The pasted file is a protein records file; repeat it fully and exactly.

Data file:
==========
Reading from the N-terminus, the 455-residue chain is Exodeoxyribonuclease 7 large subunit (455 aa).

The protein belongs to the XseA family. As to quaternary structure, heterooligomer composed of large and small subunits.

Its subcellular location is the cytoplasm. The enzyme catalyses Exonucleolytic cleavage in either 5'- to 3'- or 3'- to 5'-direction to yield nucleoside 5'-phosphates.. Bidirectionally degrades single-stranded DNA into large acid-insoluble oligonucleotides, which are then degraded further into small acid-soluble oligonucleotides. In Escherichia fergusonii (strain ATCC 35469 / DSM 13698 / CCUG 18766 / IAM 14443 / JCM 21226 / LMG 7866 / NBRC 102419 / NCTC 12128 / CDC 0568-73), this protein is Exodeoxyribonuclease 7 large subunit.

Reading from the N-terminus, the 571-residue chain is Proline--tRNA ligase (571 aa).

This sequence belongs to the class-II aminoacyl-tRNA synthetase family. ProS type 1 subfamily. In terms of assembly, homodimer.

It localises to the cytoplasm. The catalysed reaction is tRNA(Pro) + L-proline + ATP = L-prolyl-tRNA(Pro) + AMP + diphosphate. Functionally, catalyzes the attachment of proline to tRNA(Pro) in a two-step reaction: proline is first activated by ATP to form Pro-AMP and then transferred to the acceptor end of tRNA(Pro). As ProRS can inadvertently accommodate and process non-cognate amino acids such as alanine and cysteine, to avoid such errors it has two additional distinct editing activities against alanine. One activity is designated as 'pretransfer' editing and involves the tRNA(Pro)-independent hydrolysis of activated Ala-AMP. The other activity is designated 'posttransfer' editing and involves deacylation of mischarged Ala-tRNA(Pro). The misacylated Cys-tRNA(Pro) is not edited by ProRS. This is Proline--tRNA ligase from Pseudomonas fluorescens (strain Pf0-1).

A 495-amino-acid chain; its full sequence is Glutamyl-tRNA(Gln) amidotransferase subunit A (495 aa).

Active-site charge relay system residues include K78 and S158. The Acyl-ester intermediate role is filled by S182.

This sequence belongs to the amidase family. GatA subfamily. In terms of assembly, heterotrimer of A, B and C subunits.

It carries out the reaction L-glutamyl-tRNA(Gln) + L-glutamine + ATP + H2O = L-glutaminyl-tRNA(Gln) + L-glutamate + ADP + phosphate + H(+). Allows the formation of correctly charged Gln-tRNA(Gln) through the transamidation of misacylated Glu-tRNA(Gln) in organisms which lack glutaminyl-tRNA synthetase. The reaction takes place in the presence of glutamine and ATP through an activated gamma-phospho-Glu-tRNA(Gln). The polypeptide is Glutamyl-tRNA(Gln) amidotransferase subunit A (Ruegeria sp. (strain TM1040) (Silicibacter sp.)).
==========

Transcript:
Reading from the N-terminus, the 455-residue chain is Exodeoxyribonuclease 7 large subunit (455 aa).

The protein belongs to the XseA family. As to quaternary structure, heterooligomer composed of large and small subunits.

Its subcellular location is the cytoplasm. The enzyme catalyses Exonucleolytic cleavage in either 5'- to 3'- or 3'- to 5'-direction to yield nucleoside 5'-phosphates.. Bidirectionally degrades single-stranded DNA into large acid-insoluble oligonucleotides, which are then degraded further into small acid-soluble oligonucleotides. In Escherichia fergusonii (strain ATCC 35469 / DSM 13698 / CCUG 18766 / IAM 14443 / JCM 21226 / LMG 7866 / NBRC 102419 / NCTC 12128 / CDC 0568-73), this protein is Exodeoxyribonuclease 7 large subunit.

Reading from the N-terminus, the 571-residue chain is Proline--tRNA ligase (571 aa).

This sequence belongs to the class-II aminoacyl-tRNA synthetase family. ProS type 1 subfamily. In terms of assembly, homodimer.

It localises to the cytoplasm. The catalysed reaction is tRNA(Pro) + L-proline + ATP = L-prolyl-tRNA(Pro) + AMP + diphosphate. Functionally, catalyzes the attachment of proline to tRNA(Pro) in a two-step reaction: proline is first activated by ATP to form Pro-AMP and then transferred to the acceptor end of tRNA(Pro). As ProRS can inadvertently accommodate and process non-cognate amino acids such as alanine and cysteine, to avoid such errors it has two additional distinct editing activities against alanine. One activity is designated as 'pretransfer' editing and involves the tRNA(Pro)-independent hydrolysis of activated Ala-AMP. The other activity is designated 'posttransfer' editing and involves deacylation of mischarged Ala-tRNA(Pro). The misacylated Cys-tRNA(Pro) is not edited by ProRS. This is Proline--tRNA ligase from Pseudomonas fluorescens (strain Pf0-1).

A 495-amino-acid chain; its full sequence is Glutamyl-tRNA(Gln) amidotransferase subunit A (495 aa).

Active-site charge relay system residues include K78 and S158. The Acyl-ester intermediate role is filled by S182.

This sequence belongs to the amidase family. GatA subfamily. In terms of assembly, heterotrimer of A, B and C subunits.

It carries out the reaction L-glutamyl-tRNA(Gln) + L-glutamine + ATP + H2O = L-glutaminyl-tRNA(Gln) + L-glutamate + ADP + phosphate + H(+). Allows the formation of correctly charged Gln-tRNA(Gln) through the transamidation of misacylated Glu-tRNA(Gln) in organisms which lack glutaminyl-tRNA synthetase. The reaction takes place in the presence of glutamine and ATP through an activated gamma-phospho-Glu-tRNA(Gln). The polypeptide is Glutamyl-tRNA(Gln) amidotransferase subunit A (Ruegeria sp. (strain TM1040) (Silicibacter sp.)).